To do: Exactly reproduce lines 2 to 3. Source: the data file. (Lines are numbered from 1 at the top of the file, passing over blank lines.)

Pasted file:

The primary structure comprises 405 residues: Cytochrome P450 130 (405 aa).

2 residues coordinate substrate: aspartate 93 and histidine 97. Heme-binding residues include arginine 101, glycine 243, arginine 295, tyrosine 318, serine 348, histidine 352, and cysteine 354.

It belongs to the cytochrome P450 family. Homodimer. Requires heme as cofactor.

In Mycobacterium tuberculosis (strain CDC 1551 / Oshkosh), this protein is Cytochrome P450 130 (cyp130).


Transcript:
2 residues coordinate substrate: aspartate 93 and histidine 97. Heme-binding residues include arginine 101, glycine 243, arginine 295, tyrosine 318, serine 348, histidine 352, and cysteine 354.

It belongs to the cytochrome P450 family. Homodimer. Requires heme as cofactor.